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Frequently Asked Questions about Blood Collection Tubes

Frequently Asked Questions about Blood Collection Tubes

 

Frequently Asked Questions about Blood Collection Tubes

1. What type of blood collection tube should be used for each order?
Answer: Depending on the type of test being conducted, different types of collection tubes may be used. Tubes containing an additive for specific tests are commonly marked with colors (e.g. lavender for an electrolyte panel). The specific type of blood collection tube should be determined by referring to the specific test being ordered.

2. How much blood is required for a specific laboratory test?
Answer: It depends on the type of laboratory test that is being done. For example, some tests may require several milliliters of blood while other tests may require only a fraction of that. The collection tube label will indicate how much blood needs to be collected to fulfill the specific test requirement.

3. How often should the blood collection tubes expiration dates be checked?
Answer: Blood collection tubes should be checked for expiration dates before each collection. The additive present in the tube can break down over time, leading to inaccurate test results. It is important to discard expired tubes and replace them with new ones before each collection.

4. Are there different types of clots for blood collection tubes?
Answer: Yes, different collection tubes contain different anticoagulants. Some tubes contain clot activators that promote clotting while others contain substances that inhibit clotting. Different types of clots need to be taken into account when ordering tests to ensure that the appropriate collection tube is being used for each order.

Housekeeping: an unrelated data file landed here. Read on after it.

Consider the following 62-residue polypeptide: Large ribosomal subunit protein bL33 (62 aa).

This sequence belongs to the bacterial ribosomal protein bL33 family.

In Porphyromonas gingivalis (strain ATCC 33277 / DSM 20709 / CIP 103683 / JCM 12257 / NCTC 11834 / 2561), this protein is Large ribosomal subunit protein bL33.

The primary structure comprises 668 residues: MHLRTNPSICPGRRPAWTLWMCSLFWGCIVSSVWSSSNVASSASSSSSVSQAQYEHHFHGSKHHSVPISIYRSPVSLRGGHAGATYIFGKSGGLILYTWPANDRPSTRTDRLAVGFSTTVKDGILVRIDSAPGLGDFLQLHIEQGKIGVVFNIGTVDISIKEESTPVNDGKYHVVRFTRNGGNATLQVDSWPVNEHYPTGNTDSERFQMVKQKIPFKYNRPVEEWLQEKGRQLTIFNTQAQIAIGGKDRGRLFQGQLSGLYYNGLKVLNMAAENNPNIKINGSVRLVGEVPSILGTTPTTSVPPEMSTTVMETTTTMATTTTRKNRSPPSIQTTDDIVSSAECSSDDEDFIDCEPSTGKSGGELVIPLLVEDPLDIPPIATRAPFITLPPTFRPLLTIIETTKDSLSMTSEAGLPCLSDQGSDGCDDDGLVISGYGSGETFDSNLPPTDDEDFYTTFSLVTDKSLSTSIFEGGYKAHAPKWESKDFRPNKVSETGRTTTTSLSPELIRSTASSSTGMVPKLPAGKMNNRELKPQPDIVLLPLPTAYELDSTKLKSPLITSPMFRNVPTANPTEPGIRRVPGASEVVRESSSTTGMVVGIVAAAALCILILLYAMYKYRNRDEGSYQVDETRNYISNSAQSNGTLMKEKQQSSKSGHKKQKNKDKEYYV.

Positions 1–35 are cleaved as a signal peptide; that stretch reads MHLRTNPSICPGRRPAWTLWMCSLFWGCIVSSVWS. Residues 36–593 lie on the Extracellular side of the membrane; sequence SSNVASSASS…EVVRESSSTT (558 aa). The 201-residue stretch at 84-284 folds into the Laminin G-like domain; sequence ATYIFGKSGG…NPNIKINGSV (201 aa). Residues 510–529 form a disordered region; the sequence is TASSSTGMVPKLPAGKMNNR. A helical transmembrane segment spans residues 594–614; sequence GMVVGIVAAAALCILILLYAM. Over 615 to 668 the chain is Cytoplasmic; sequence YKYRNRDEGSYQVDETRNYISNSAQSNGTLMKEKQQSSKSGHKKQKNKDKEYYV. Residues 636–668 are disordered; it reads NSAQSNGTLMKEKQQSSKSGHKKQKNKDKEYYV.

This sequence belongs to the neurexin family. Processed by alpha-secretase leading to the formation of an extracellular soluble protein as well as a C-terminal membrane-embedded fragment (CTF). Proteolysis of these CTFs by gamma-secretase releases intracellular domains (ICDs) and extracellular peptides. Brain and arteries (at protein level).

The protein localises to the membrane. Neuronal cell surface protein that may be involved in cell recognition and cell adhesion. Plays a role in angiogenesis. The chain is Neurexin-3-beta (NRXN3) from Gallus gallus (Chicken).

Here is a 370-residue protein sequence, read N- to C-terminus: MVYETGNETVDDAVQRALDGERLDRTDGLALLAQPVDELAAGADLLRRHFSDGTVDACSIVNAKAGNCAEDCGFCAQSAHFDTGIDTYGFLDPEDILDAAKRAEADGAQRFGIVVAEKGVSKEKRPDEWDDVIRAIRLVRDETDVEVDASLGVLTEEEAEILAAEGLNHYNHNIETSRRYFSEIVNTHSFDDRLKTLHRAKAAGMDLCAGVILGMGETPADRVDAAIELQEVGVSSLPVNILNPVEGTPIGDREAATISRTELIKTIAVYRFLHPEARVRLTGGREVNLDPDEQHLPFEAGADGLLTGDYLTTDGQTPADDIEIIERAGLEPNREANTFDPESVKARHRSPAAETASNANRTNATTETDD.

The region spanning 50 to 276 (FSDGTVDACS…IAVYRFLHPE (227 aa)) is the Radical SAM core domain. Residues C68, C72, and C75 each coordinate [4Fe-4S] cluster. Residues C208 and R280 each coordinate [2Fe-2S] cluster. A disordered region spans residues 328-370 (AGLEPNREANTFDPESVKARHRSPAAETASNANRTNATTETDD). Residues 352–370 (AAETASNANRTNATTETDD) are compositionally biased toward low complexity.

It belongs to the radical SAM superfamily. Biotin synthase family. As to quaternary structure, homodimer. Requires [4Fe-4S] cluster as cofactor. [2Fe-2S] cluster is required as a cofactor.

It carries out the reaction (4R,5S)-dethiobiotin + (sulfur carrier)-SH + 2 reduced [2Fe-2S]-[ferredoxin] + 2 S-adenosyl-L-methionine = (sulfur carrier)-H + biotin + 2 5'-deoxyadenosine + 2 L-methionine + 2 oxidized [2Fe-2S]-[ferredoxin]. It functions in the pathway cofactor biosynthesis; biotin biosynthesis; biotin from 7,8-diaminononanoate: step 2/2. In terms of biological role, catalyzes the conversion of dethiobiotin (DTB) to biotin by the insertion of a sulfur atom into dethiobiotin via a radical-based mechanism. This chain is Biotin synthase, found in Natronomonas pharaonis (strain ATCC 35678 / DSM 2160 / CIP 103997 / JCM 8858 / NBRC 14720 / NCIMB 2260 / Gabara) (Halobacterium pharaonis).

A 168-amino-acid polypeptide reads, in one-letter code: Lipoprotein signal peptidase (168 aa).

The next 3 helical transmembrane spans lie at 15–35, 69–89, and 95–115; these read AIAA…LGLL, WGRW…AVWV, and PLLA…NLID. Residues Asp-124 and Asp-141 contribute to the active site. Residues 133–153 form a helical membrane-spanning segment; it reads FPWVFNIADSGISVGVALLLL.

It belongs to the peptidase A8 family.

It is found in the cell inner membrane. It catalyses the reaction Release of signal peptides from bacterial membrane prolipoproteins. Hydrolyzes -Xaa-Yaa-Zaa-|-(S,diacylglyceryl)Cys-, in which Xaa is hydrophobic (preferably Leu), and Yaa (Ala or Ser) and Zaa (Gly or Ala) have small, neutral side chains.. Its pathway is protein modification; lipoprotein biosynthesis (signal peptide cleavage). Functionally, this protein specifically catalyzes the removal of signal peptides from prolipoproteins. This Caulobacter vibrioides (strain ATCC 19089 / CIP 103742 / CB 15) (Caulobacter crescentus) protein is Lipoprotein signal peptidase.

5. What precautions should be taken when handling blood collection tubes?
Answer: Proper precautions should be taken when handling blood collection tubes. Gloves should always be worn when touching the tubes. Additionally, the tubes should never be left outside of a refrigerator for an extended period of time as the additives present in the tube can break down at room temperature and invalidate the results.

6. How should blood collection tubes be labeled when they are taken to the laboratory?
Answer: The collection tube should be labeled with the patient's name and the date and time of collection. Additionally, the collection tube should have the laboratory requisition form attached to it to ensure that there is no discrepancy between the requisition and the actual specimen.